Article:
Double Standards: A Personal Reflection

March 7, 2013 § Leave a comment

Why are there so many double standards???!!! For example, when I was growing up, I was taught that it was never okay for a male to place his hands on a female, but the converse of this statement is not true (or at least emphasized). Another example is how it is okay for females to wear both girls’ clothing and boys’ clothing, but it is generally not acceptable for a male to wear girls’ clothing. Why are these double standards constantly perpetuated in today’s society???

The root of this problem involves gender and society norms created in America. These norms have done nothing but foster fear, hate, intolerance, and no liberation. They have allowed people to stay within his/her comfort zones and not challenge the norms or think outside the box. Thankfully, America is slowly (but surely) turning a tide towards change, equality, diversity, tolerance, acceptance, and liberation. Today, I see people wear non-gender conforming clothing and most people do not have a problem with this. Today, I see males wearing make-up in public. Today, I see people of the same sex showing public displays of affection.

Unfortunately, this new progressive stage is not accepted or visible everywhere, especially outside the city of Atlanta. In many places, women are still subjugated to being treated as second class citizens. Recently in the news, an openly gay man who intended to run for mayor in a city in Mississippi was found dead in a river, in what authorities described as a homicide. Sometimes when I see the current state of America today, it breaks my heart, but I am that much more motivated to get involved in my community, to create a social change, and to end the double standards that have plagued our society for decades.

– Alfonza L.

LGBT News in Academia: Morehouse Offers new course on LGBTQ history and culture

February 7, 2013 § Leave a comment

I recently read an article written by Marcus Lee, a second year sociology major at Morehouse College, one of the most prestigious historically black colleges and universities (HBCU) in the country. The article read “Morehouse offers LGBTQ course.” My eyes lit up with surprise while my jaw dropped to show my disbelief. My head instantly was filled with questions.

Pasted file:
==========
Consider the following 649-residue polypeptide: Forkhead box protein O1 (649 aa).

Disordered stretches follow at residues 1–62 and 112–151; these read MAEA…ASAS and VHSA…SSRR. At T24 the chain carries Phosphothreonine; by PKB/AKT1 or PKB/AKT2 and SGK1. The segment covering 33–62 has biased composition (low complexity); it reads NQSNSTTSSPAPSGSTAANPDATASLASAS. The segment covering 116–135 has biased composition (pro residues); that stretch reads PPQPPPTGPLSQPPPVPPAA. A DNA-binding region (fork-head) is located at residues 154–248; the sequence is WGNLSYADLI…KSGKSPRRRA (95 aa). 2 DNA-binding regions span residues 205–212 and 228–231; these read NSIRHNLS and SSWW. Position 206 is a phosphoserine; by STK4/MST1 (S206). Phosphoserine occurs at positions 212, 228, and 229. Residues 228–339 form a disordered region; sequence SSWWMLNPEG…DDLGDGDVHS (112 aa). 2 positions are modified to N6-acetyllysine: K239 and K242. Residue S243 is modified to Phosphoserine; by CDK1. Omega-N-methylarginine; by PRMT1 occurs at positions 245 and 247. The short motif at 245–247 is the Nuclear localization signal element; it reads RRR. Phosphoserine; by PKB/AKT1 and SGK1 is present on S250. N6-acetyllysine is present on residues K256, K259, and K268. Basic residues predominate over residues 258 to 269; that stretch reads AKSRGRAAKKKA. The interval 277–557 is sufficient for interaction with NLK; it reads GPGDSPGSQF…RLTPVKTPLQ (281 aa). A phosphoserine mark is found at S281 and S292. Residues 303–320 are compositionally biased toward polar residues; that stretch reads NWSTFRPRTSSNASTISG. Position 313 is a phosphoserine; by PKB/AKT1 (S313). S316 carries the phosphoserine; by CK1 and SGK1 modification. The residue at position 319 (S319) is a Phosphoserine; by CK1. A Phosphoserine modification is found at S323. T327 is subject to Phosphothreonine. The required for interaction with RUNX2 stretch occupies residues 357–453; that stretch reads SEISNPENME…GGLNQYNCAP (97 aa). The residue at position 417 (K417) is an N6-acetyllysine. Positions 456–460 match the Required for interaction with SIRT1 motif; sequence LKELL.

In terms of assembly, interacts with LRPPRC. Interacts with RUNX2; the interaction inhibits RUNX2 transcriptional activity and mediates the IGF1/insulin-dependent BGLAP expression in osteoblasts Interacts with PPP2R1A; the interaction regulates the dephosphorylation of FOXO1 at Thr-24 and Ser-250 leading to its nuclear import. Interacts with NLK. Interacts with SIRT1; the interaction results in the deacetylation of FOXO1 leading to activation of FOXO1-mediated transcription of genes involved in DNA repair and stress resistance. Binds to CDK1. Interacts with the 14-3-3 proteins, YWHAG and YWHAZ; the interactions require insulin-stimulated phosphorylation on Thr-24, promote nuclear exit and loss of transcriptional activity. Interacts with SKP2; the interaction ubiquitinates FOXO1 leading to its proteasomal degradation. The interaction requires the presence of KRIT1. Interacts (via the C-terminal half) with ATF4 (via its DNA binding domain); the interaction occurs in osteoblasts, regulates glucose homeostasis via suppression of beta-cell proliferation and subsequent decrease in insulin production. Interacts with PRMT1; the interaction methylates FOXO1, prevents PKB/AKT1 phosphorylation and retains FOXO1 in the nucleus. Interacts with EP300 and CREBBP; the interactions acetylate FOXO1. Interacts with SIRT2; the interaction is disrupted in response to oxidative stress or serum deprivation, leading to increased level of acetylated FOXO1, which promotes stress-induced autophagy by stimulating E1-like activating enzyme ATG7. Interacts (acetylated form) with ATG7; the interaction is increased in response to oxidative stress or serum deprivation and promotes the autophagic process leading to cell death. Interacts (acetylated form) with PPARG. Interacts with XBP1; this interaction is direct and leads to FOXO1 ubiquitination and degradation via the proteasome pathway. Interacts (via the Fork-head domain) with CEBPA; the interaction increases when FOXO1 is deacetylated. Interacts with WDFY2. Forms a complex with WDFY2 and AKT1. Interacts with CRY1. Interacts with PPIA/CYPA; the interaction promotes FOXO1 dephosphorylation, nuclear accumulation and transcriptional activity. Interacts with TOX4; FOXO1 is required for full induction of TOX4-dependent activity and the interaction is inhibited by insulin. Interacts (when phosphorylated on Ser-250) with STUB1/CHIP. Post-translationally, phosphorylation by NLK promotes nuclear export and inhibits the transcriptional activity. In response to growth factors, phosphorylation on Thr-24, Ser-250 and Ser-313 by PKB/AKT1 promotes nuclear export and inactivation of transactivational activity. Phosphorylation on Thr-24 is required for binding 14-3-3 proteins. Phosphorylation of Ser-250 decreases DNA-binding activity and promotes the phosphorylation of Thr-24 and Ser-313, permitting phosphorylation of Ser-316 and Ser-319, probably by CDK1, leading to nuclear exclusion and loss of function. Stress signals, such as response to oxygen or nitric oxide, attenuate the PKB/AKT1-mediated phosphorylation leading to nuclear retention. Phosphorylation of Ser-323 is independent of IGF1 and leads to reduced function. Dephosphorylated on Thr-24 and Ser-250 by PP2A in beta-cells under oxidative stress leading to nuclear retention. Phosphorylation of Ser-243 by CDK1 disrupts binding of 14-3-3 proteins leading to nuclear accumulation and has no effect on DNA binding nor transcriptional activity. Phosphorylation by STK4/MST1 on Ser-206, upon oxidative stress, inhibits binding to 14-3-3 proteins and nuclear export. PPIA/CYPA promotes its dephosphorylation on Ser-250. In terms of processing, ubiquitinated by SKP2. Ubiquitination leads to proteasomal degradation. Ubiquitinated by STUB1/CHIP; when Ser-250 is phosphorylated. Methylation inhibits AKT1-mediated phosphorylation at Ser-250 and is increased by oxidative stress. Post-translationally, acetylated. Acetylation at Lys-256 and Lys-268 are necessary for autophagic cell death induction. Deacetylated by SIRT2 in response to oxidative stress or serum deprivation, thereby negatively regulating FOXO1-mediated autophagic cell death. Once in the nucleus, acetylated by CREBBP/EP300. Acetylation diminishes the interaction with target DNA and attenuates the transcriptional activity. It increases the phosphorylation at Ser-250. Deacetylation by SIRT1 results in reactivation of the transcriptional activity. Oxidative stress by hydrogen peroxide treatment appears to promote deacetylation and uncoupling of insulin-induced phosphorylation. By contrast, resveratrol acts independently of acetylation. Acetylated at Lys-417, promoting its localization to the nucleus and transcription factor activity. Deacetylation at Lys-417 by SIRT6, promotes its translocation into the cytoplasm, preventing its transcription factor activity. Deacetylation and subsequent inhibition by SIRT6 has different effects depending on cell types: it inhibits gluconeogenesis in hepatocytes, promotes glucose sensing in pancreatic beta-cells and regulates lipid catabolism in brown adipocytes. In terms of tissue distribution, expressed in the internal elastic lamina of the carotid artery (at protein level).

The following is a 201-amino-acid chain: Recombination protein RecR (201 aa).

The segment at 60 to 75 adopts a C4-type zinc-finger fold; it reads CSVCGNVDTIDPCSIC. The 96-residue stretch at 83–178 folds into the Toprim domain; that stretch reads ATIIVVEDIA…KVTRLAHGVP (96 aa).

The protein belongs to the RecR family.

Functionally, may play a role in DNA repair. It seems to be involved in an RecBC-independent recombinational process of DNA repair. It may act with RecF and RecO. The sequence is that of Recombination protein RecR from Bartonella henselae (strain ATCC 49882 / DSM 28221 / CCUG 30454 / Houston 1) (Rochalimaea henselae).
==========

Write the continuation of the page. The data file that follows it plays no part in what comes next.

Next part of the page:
Later on, I saw a news segment on 11 Alive News that explained this story more in depth. This student, being a sociology major, was very observant about the culture of Morehouse and the normal relations between the male students. He noticed that there was much brotherly love amongst the students, but as soon as the issue or topic pertaining to the LGBTQ community arose, the atmosphere quickly shifted from being amiable to uncomfortable. Morehouse does have a history of not being the most inclusive when it comes to homosexuality and gender nonconformity. In 2002 a Morehouse was the center of controversy for a hate crime when a student who was profiled as gay was attacked and beaten by another student. And just last year, Morehouse instituted a new policy that disallowed any student from wearing non-male gender conforming articles of clothing and accessories. I remember discussing this topic with my friends, some who attended Morehouse, to see how they felt about this new policy. It was a bit tricky to reconcile my belief that we should exhibit freedom of expression as United States citizens, but Morehouse is a private institution, and students must sign a contract to adhere to their policies before being formally accepted by the institution. One of my friends jokingly stated “Maybe some of them should transfer to Spelman!”

So Morehouse allowing this course to be taught is MAJOR progress towards acceptance, tolerance, and inclusivity of the LGBTQ community.  The course is being taught by an alumnus of the school, who is now a professor at Yale University, via Skype. In other news, Morehouse has a new homosexual-heterosexual alliance/student advocacy organization in existence called Morehouse SafeSpace. I personally have to say that given Morehouse’s history, I am very proud to see these major milestones towards acceptance and inclusivity. Although Georgia Tech has been working to promote acceptance, tolerance, and inclusivity of all persons regardless of race, gender, gender-identity, religious preference, political affiliation, and sexual orientation, there has never been an LGBTQ course taught at this institution. I hope that one day Georgia Tech will offer this course, and that this inspirational story will produce a ripple effect to all other colleges and universities across the nation.

– Alfonza L.

2013 Dr. Martin Luther King, Jr. Student Annual Celebration – A Reflection of Issues